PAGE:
This is sad, because both cities once enjoyed extensive surface rail transportation—systems that served not just one corridor, but many. Both Vancouver and Toronto are examples of North American “streetcar cities,” built largely between 1890 and 1930, when migrant workers flocked to them and electric streetcars that served every arterial in the city. The legacy of this system is all around us. Both cities have a “sense of place” derived from their low-rise linear corridors that are now some of the most attractive and vibrant neighbourhoods. These residential districts have been fertilized by the street railway system that served them. Surface rail provided an even number of customers for each street section, insuring a similar distribution of commercial and then cultural services everywhere. The system induced a perfectly walkable density, with a symbiotic relationship between the customers and streetcars.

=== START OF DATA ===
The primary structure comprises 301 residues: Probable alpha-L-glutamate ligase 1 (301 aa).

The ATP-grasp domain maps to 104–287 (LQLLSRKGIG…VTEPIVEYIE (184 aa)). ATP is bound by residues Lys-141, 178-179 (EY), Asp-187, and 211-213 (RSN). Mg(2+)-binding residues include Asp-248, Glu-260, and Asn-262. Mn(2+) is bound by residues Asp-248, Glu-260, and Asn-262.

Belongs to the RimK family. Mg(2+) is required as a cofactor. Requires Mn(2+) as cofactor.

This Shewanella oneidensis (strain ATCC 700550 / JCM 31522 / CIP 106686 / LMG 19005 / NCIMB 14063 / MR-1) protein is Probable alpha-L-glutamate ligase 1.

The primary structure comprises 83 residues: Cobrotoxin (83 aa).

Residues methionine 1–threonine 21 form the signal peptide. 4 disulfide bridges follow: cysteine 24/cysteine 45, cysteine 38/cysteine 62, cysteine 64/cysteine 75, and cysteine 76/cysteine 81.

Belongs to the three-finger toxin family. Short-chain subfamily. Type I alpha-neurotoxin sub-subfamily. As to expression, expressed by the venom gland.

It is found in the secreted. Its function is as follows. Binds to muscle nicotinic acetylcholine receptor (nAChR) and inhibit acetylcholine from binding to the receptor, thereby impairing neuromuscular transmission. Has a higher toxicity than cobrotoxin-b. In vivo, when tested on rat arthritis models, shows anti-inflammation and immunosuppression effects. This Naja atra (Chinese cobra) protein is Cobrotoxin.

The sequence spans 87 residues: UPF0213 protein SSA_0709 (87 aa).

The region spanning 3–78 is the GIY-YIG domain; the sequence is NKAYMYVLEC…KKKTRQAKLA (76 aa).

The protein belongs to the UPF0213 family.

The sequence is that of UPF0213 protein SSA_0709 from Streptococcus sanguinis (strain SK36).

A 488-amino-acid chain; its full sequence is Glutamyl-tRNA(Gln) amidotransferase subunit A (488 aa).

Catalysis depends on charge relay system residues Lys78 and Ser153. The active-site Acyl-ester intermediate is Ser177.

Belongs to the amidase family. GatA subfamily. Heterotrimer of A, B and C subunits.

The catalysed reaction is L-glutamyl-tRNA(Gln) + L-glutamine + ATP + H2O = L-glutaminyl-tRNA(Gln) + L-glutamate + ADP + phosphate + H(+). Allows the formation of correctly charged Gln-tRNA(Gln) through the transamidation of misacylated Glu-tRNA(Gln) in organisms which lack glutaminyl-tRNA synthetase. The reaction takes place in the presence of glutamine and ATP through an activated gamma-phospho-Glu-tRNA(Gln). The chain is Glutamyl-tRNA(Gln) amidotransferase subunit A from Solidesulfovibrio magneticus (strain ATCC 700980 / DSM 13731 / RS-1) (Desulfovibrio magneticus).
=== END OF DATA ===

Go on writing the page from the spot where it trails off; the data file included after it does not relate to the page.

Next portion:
So if surface rail works efficiently and afford­ably, then what is the impetus behind such a costly venture as a multi-billion-dollar subway extension? Well, follow the money. Around every station will sprout a forest of high-rise condo towers, both to supply the astronomical need for density needed to both feed and justify the subway, and the development taxes needed to pay for it. Our future cities will boast shimmering necklaces of these towers strung along our rapid transit system. But what of the vast majority of residents who will live far beyond a ten-minute walking distance of the stations? For the cost of one short piece of subway, you could provide high capacity, comfortable, surface rail for an entire city. This more evenly distributed approach would capitalize on the huge investment made in the last century to create these “streetcar cities,” and would reinforce the qualities of the neighbourhoods that we hold dear.